All EOS blogs All Spain blogs  Start your own blog Start your own blog 

El blog de Maria

Your daily Spanish Law reporter. Have it with a cafe con leche.

05 May 2016 @ 18:24


We were extremely pleased to inform our clients recently that we had won their case against CAIXABANK (formerly Banco de Valencia) in the First Instance Court.

The clients paid their off-plan deposits to the developer’s account at CAIXABANK.  The clients did not receive individual Guarantees for their off-plan deposits from the developer, Ochando S.A. or from CAIXABANK, the Bank to which their off-plan deposit was paid and that bank that issued a General Guarantee to the developer.

PO xxxx/2015

Please find attached the Sentence from the First Instance Court No.1 in Orihuela.

Your case against CAIXABANK S.A. has been won.

The final paragraph of the First Instance Sentence delivered on 26 April 2016 and notified on 26 April 2016 states:

“Upholding the Lawsuit filed on behalf of xxxxxx & xxxxxxx against CAIXABANK S.A. (formerly BANCO DE VALENCIA S.A.), I condemn the defendant bank to pay the total amount of xxx,xxx Euros, an amount that will be returned in the following proportion: Messrs xxxxxx the sum of xx,xxx Euros and Messrs xxxxxx the sum of xx,xxx Euros.  On such amounts accrue the legal interest from the date of payment to the developer or the depositing of the funds in the current account at CAIXABANK S.A., until full payment.  Interest will be increased by two points from the date of this resolution.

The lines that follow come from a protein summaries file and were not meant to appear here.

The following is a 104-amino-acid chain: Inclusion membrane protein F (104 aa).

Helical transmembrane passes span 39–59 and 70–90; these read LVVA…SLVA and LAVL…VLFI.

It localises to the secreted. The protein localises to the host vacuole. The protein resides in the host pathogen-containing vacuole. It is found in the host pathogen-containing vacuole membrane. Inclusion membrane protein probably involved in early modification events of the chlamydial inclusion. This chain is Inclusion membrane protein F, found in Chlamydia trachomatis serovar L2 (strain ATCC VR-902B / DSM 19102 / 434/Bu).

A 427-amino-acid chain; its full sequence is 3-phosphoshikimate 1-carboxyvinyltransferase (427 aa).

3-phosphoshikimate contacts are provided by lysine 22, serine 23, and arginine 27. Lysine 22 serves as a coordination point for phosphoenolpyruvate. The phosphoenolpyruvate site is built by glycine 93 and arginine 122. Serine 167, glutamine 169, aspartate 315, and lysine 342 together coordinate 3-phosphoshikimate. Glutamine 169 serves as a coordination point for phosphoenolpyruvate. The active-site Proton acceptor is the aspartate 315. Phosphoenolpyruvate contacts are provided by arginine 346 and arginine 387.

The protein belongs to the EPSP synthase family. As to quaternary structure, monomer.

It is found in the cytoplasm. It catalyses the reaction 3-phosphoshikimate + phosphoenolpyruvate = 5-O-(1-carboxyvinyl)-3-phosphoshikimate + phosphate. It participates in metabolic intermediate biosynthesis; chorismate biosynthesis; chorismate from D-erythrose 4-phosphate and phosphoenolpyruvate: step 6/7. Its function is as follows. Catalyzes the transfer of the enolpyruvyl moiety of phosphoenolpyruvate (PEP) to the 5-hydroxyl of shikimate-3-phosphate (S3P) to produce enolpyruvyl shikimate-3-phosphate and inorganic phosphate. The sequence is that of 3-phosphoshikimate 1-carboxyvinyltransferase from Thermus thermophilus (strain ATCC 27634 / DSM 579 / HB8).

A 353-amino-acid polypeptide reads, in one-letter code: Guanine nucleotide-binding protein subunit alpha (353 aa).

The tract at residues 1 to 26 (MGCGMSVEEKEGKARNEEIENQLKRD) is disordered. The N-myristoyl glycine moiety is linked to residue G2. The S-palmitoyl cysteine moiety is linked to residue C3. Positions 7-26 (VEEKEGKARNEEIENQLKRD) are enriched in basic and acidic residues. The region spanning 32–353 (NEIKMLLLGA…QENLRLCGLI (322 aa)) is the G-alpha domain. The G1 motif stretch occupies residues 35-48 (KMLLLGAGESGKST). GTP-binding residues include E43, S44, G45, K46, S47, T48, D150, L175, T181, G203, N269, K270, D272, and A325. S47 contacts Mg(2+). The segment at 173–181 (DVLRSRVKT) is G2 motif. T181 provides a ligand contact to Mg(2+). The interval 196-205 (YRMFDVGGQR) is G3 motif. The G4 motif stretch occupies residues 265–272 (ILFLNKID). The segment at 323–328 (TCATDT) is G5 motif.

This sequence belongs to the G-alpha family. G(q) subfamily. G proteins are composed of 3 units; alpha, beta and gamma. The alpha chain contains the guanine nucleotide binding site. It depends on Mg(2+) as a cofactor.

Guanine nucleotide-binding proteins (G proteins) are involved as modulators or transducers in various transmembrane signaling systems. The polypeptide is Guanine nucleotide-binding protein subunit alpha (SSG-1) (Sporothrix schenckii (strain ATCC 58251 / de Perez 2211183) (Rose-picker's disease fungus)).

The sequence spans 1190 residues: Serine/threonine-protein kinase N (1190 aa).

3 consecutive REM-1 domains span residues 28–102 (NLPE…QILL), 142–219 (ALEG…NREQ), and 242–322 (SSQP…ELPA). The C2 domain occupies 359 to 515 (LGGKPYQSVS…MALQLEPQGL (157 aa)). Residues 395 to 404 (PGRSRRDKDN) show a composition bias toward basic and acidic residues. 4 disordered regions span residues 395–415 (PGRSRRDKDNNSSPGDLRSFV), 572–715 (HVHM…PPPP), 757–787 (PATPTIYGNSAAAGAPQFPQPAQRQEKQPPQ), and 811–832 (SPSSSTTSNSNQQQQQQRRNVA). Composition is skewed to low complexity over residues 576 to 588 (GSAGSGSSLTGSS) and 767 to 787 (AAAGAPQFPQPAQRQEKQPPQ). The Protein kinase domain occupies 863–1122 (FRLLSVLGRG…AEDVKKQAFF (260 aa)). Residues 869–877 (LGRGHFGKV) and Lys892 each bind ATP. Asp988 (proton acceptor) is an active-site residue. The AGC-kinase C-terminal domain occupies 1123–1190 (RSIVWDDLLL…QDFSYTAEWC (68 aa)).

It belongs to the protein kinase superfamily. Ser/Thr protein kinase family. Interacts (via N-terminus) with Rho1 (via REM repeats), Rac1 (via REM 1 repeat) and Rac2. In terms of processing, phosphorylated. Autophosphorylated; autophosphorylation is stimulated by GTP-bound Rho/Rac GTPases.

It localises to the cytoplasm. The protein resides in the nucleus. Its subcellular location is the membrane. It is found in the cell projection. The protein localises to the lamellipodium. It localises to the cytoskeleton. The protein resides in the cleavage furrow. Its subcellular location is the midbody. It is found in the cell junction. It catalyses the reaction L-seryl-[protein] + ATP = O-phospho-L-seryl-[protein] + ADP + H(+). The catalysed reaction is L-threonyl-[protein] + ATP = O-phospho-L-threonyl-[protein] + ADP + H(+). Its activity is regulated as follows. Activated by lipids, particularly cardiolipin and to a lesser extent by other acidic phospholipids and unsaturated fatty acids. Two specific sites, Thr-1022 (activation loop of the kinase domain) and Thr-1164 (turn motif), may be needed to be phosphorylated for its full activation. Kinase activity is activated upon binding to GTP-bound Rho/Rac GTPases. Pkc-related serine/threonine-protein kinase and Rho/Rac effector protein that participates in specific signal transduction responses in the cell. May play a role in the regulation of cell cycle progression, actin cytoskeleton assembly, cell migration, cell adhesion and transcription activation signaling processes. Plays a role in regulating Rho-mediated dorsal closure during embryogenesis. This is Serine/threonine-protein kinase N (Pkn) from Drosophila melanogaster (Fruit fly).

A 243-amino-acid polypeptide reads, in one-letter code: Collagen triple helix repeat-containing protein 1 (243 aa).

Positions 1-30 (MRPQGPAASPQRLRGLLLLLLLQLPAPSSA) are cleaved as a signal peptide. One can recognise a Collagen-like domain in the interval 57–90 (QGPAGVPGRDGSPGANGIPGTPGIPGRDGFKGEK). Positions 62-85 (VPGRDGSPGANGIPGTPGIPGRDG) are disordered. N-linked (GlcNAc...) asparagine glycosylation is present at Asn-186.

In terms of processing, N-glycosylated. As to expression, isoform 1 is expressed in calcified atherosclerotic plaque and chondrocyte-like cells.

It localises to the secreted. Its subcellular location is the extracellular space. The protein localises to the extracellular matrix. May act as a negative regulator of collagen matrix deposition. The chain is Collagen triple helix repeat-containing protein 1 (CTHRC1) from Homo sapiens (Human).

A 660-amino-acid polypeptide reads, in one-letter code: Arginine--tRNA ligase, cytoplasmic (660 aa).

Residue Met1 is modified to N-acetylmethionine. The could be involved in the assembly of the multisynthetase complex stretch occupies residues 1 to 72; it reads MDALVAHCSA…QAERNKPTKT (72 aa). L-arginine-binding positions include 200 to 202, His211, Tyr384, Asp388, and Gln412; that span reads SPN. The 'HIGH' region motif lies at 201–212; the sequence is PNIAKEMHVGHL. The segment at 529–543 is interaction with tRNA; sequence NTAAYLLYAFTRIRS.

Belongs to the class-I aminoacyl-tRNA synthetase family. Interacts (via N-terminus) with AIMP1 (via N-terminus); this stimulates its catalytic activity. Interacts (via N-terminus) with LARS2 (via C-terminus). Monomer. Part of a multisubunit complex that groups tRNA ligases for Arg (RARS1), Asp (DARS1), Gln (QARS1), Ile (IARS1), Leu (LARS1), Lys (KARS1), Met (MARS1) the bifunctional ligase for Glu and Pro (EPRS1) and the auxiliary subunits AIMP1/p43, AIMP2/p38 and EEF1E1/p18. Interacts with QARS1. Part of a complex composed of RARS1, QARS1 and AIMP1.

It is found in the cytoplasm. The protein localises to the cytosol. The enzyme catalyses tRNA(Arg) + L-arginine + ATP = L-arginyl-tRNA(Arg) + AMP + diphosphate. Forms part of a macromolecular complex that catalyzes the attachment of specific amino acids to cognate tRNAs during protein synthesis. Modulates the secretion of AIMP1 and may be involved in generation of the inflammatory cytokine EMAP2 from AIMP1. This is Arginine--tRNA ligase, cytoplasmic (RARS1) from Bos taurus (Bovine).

Without the express imposition of costs of these proceedings”

So CAIXABANK S.A. is sentenced to refund the total amount of xxx,xxx€ plus interest at the legal rate from the date you paid to the developer’s bank account until complete repayment.

The Judge did not impose the costs of the legal proceedings on any party.  Therefore, each party will pay its own costs.

Interesting statements from the Judge in the Sentence were:

“It is established that the entity Banco de Valencia (now Caixabank) signed with the promotor, Ochando S.A. a guarantee policy amounting to 6,800,000€, which was verified by public deed dated 1 August 2007, the purpose of which was none other than issuing guarantees to secure repayment of the amounts paid in advance by buyers of off-plan homes.

The main reason Caixabank opposed the Lawsuit was because it said that the buyers have no contractual relationship with the Bank as it had not issued individual guarantees to them.

Against this it should be noted that we are not facing a common endorsement under Article 1822 of the Civil Code, but an endorsement of a special nature regulated by Law 57/1968 that favours an interpretation in favour of the consumer.